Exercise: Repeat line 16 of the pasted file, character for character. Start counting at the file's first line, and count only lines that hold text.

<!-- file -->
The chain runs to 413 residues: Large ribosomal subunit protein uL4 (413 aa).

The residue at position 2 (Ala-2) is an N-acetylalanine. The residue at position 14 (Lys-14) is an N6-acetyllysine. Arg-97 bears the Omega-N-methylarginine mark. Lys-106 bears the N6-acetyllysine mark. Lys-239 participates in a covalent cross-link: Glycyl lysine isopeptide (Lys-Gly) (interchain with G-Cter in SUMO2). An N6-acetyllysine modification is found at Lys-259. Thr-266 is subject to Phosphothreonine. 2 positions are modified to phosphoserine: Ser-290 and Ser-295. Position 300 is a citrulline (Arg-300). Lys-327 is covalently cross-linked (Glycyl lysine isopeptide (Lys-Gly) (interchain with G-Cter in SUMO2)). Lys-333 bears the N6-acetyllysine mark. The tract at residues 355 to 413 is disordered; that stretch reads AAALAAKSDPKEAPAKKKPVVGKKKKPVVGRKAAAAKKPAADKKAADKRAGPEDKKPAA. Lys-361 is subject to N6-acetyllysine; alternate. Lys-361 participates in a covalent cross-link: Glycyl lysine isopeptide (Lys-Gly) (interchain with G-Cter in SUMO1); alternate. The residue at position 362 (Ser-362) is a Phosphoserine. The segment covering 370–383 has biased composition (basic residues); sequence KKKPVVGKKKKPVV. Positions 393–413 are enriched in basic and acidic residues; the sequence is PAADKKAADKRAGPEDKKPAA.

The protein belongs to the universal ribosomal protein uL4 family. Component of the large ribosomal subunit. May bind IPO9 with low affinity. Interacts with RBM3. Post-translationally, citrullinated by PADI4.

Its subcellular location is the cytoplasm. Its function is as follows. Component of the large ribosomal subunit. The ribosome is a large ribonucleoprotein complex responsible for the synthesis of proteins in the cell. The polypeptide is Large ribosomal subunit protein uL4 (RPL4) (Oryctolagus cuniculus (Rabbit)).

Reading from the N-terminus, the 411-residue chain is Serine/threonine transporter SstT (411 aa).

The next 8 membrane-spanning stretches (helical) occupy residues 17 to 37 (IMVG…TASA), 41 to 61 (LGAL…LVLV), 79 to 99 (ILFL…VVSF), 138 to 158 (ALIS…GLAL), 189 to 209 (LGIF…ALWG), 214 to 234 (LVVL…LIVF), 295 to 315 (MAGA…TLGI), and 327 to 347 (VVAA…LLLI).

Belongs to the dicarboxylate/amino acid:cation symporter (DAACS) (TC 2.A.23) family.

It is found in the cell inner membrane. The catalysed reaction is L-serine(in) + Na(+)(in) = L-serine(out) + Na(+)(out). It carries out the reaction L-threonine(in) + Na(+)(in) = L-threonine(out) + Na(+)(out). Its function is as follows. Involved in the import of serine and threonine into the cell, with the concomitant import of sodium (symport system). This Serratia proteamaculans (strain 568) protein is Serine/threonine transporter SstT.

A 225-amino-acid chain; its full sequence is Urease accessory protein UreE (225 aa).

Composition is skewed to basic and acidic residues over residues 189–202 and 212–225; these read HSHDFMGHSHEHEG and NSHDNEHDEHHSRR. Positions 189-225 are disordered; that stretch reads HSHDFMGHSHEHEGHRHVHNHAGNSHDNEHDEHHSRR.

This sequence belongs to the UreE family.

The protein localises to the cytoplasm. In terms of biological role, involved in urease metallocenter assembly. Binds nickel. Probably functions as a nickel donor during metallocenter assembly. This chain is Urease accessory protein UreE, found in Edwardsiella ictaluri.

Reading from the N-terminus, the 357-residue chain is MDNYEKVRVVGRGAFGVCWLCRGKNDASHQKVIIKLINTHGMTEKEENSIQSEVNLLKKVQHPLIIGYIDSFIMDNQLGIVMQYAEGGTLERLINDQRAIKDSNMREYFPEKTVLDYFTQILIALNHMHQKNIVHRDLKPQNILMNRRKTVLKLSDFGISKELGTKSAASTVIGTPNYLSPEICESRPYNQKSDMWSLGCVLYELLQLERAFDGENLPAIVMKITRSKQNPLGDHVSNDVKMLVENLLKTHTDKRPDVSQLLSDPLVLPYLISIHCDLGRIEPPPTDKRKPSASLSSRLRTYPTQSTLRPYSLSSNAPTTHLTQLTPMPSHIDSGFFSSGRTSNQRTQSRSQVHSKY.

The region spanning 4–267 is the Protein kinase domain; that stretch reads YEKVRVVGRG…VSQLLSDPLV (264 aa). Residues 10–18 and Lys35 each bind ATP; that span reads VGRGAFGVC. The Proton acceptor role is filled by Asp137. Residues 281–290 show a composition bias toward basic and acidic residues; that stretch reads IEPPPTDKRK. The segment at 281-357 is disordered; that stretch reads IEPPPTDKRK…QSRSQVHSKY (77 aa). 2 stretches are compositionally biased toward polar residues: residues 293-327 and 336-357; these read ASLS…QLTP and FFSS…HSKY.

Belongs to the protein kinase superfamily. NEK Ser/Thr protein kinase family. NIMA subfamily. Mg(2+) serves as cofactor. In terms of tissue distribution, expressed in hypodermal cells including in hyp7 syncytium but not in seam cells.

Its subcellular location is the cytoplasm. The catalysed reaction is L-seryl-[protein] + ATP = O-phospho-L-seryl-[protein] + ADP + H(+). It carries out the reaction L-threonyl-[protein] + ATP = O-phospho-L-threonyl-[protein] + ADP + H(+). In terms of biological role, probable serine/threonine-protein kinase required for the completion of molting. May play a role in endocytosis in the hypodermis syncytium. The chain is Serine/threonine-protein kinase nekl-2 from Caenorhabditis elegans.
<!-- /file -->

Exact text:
Its subcellular location is the cytoplasm. The catalysed reaction is L-seryl-[protein] + ATP = O-phospho-L-seryl-[protein] + ADP + H(+). It carries out the reaction L-threonyl-[protein] + ATP = O-phospho-L-threonyl-[protein] + ADP + H(+). In terms of biological role, probable serine/threonine-protein kinase required for the completion of molting. May play a role in endocytosis in the hypodermis syncytium. The chain is Serine/threonine-protein kinase nekl-2 from Caenorhabditis elegans.